Rigged: Grandfather Guitarist Michael Kirsch
MS scribe Kip Wingerschmidt described Brooklyn’s Grandfather thusly in a highlight piece he wrote in June: “Somewhere near the intersection of 90s grunge, catchy pop, and moody indie/alt-rock.” We’d say that’s pretty darned accurate, but you can find out for yourself by checking out a new jam called “Metamorphosis” here. Their new album from whence it came, In Human Form, comes out tomorrow! Here’s Grandfather guitarist Michael Kirsch to tell you all about how he achieved the gnarly tones within:
I’ve had this ‘62 Reissue Fender Stratocaster for 10 years and have a hard time playing anything else; I bought a second one as a backup in black, though I only use it if the sunburst one breaks a string. It’s a really solid guitar and never fails me no matter how badly I abuse it on stage. If there was a fire, this is the first thing I would grab.
I run two amps: a 1965 Fender Deluxe Reverb into a Hiwatt 4×12 w/ Celestion Blue Speakers and a Orange AD30 into an Orange 2×12 with Celestion V30 Speakers. They’re always on at the same time, blended together in mono, not stereo. A Zvex Super Hard On splits the signal. The Orange takes care of the low-end and low-mids and the Fender handles the upper-mids and highs. It sounds massive and I can balance the two amps based on the sound of the room.
Though the Deluxe Reverb is only 22-watts it’s blistering loud, especially through the 4×12. I run a Weber Mini-Mass in between the amp and the cabinet, which acts as a master volume so I can crank the amp and push the power-tubes into overdrive without making my ears bleed. It’s a really responsive amp. If I play soft, it’s relatively clean. If I dig into the strings, it gets dirty really fast. It’s an original from 1965 that I got it on eBay for a steal; that’s the year they modeled the reissues on. It hasn’t broken down on me once, unlike every new amp I’ve ever played. They really don’t make them like they used to.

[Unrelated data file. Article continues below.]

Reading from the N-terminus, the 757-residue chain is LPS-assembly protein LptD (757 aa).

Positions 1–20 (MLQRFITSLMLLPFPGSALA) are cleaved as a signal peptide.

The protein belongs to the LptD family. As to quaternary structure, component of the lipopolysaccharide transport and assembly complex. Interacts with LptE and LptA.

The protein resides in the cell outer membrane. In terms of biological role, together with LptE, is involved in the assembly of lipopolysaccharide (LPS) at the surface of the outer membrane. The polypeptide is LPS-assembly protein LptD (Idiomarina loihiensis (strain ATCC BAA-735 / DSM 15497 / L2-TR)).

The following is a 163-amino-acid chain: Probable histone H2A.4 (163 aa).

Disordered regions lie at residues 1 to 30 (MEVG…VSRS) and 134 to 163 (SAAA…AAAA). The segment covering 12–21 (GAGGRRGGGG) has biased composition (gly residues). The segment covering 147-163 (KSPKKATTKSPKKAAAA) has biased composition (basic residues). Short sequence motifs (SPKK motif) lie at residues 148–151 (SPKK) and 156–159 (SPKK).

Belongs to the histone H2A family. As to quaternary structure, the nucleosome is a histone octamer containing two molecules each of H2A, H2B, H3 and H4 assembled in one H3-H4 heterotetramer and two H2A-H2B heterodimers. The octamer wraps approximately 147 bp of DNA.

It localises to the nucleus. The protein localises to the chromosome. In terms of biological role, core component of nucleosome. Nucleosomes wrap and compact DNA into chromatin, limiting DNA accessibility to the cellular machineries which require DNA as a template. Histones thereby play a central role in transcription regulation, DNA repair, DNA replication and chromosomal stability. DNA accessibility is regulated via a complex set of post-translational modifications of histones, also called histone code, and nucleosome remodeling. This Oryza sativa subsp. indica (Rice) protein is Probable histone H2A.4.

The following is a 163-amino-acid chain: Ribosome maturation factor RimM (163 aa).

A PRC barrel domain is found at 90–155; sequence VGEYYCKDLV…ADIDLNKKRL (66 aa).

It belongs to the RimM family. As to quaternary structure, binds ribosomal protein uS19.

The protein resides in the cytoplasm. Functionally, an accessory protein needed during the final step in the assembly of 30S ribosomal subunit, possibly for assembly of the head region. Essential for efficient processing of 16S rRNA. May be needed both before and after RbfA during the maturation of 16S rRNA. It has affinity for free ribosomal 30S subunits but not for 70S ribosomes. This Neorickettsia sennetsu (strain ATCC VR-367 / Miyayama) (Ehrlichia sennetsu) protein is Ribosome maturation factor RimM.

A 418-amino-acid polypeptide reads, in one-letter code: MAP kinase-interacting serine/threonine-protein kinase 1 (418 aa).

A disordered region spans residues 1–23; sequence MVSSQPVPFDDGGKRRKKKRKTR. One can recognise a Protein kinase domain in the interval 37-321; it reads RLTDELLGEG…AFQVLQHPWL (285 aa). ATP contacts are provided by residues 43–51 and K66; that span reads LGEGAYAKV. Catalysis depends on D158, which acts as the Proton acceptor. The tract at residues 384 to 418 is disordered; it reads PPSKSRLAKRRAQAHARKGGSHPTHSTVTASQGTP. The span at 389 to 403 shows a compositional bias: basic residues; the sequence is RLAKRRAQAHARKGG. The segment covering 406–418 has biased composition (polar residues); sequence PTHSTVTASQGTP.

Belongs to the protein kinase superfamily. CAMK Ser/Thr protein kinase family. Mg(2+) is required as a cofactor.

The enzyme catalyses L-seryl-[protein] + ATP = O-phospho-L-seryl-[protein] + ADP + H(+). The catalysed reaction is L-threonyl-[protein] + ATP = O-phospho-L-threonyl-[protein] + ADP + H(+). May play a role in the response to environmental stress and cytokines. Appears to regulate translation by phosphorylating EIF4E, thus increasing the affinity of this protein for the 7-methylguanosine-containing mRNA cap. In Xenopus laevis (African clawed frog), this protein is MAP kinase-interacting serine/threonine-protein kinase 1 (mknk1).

T.C. Electronics Mini-Polytune > Loopmaster Dual Looper – Loop 1 ||: Black Cat OD-Fuzz > Analogman King of Tone :|| Loop 2 ||: Analogman NKT-275 SunFace > Fridgebuzzz Land of the Rising Fuzz > Z-Vex Fuzz Factory > Analogman Beano Boost :|| > Sweetsound Mojo Vibe > Lehle D.Loop – Loop A: Boss OC-2 Octave | Loop B: Boss DM-2 Analog Delay | > Boss DD-6 Digital Delay > Demeter Tremulator > Mute Switch > Roland RE-201 Space-Echo > Z Vex Super Hard On > Amps
I have an obsession with fuzz and overdrive pedals and spent all my money growing up trying to replicate the sounds I hear in my head. Notice how the volume knobs are maxed out on every OD and fuzz pedal.
I run some loops and switchers in the rig so I don’t have to do as much tap-dancing when switching sounds. They also keep certain pedals out of the signal chain when they’re not in use. Even after running through 15 pedals, I get no tone-loss. It’s taken a long time to figure it all out, but it works and I’m not fucking with it from this point forward. It’s much easier to use than it looks.
Other than the DD-6 in “warp” mode I really don’t use many effects live, although the Boss DM-2 delay and Roland Space Echo get a lot of use in the studio. If my guitar needs ambience in the mix, I’d rather get it at the source, though in a live setting too much ambience makes my parts lose focus. The Tremulator is used on only one song to help a part trail off into the verse smoothly. Currently, I’m not using the Octave or the Mojo Vibe, though I’m sure they’ll make an appearance somewhere down the line.
I really don’t like to hide behind effects, though having a multitude of overdrive and fuzz pedals gives me a wider range of dynamics and expression. They all respond to my playing so differently. It’s all about what’s right for the song.
I use DR Tite-Fit .10 gauge strings and Dunlop 2.0mm picks. I like heavier picks because they give me greater control over the dynamic range, though I probably break more strings by playing too aggressively at times. Oh well…